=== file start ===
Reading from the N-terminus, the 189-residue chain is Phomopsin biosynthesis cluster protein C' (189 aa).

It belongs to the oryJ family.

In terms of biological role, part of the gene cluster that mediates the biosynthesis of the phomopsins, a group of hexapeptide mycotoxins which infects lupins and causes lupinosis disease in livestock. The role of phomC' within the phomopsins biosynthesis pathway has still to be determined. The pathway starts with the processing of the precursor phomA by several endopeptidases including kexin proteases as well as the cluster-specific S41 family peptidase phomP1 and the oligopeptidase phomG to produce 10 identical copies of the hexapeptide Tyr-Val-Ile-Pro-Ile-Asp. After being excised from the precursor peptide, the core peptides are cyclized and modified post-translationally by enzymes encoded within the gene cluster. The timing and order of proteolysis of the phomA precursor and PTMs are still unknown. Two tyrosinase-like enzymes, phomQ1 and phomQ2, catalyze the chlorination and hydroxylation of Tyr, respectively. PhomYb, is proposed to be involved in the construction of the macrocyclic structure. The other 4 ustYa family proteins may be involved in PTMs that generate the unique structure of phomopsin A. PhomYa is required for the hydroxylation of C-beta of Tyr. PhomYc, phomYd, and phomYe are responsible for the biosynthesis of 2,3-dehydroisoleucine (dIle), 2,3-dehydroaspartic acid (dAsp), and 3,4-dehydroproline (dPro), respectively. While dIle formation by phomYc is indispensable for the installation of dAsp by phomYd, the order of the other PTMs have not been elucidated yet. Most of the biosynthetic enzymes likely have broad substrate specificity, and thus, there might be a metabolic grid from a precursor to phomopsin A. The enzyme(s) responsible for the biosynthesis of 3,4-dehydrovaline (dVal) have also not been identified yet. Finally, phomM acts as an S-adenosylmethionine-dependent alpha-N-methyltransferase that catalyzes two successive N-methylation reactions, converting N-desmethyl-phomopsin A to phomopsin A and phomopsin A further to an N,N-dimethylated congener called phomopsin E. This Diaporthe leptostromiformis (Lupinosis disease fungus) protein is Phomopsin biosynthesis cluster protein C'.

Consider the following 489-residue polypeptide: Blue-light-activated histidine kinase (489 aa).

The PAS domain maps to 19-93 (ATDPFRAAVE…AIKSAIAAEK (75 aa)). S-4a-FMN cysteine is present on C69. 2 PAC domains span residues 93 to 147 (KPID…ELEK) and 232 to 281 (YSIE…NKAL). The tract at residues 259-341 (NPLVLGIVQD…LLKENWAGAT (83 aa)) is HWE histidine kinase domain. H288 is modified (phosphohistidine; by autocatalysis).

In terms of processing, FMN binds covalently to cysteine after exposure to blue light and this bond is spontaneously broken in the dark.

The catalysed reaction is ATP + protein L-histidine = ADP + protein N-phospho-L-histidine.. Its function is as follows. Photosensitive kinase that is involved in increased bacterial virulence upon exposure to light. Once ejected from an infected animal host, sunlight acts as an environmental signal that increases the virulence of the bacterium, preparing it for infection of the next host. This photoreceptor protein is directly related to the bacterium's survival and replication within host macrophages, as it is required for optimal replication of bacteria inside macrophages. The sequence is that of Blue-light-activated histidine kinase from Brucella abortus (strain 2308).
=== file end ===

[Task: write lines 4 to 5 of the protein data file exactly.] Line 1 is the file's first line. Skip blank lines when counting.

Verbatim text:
Consider the following 489-residue polypeptide: Blue-light-activated histidine kinase (489 aa).

The PAS domain maps to 19-93 (ATDPFRAAVE…AIKSAIAAEK (75 aa)). S-4a-FMN cysteine is present on C69. 2 PAC domains span residues 93 to 147 (KPID…ELEK) and 232 to 281 (YSIE…NKAL). The tract at residues 259-341 (NPLVLGIVQD…LLKENWAGAT (83 aa)) is HWE histidine kinase domain. H288 is modified (phosphohistidine; by autocatalysis).